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"Canada can, within a positive friendly atmosphere, ask the Chinese government to resolve the Tibetan situation."

I'm not going to Tawang to find heir: Dalai Lama

November 5, 2009

Seema Guha with inputs from Agencies
November 1, 2009

In far away Japan, the Dalai Lama, who has by and
large not made any political statements on
Arunachal in the last few weeks,  batted for
India, claiming that the ‘disputed’ state is a
part of the union. The claim on India’s behalf
has not amused the government, though there has
been no official response to his statement.

Ahead of his proposed visit to Arunachal Pradesh
(AP), Tibet’s exiled spiritual leader hit out at
China for opposing his trip to the state, saying
it was “politicising [the issue] too much,” as he
was going there solely for teaching. Asked
whether his successor (next incarnation) may be
found in Tawang, he emphasised that he will play
no role in such efforts. “If I was communist then
I would have to be concerned about my successor
but I’m not communist,” he said.

Talking to reporters in Japan, he was asked about
his visit to the state and China’s repeated
protests to India over it. The Dalai Lama went
back to the border war of 1962, pointing out that
many parts of the state were overrun by the
Peoples Liberation Army (PLA). But after the
ceasefire, the PLA withdrew from these areas. “…
they announced a unilateral ceasefire and
withdrew, accepting the current international
boundary,” the spiritual leader said.

He also spoke of his deep emotional attachment to
AP, as it was the place where he entered India
after his escape from Tibet in 1959. What he did
not say was that the sixth Dalai Lama was from
the Tawang region and the Chinese are afraid that
he may name his successor from there.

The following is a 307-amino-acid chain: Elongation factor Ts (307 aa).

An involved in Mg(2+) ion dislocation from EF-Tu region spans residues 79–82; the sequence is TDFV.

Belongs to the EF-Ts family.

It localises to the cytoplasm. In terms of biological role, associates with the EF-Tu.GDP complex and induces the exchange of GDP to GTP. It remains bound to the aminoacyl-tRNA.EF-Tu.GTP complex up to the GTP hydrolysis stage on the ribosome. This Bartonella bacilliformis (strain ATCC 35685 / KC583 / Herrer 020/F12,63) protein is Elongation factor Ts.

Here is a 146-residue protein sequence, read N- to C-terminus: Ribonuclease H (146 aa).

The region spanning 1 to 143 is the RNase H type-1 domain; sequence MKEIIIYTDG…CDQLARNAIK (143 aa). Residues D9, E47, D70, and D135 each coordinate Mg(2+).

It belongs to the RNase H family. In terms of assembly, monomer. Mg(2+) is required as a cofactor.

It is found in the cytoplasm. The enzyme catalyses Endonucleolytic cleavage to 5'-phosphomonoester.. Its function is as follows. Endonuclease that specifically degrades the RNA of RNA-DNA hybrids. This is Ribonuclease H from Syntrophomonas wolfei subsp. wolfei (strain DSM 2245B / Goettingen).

Privately Indian officials are put off with the
Dalai Lama’s claims, as Prime Minister Manmohan
Singh during his meeting with Wen Jiabao in
Thailand had devoted much time and energy in
explaining India’s position on the Tibetan
leader. The PM said he was a religious leader and
the Tibetans were not allowed to take part in any
political activity in India. India-China ties had
reached a low following the announcement of the
Dalai Lama’s visit, slated for November
8-14.  The Prime Minister had done some damage
control and tried to repair ties during his
meeting with his Chinese counterpart.

Manmohan Singh had assured Wen that the Dalai
Lama would be in Tawang for religious discourses
and would not fall out of line and make any
controversial remarks. “We had requested His
Holiness not to make any political statements.
Our expectations are that he would oblige,” a
senior official, who did not wish to be
identified said. Asked if by claiming Arunachal
for India, the Dalai Lama had overstepped the
line, the official refused to comment.

Whatever the spiritual leader says and does in
Arunachal will be watched closely by the Chinese.
The Tibetan leader will perhaps be told once more
not to make any controversial remarks. It is
unlikely that the Dalai Lama will go against the
Indian government. The gag order for him is
applicable only in India; he can choose to say
whatever he likes abroad. Many analysts believe
New Delhi is over sensitive to China’s likes and
dislikes and welcome the Dalai Lama’s plain talking in Japan.
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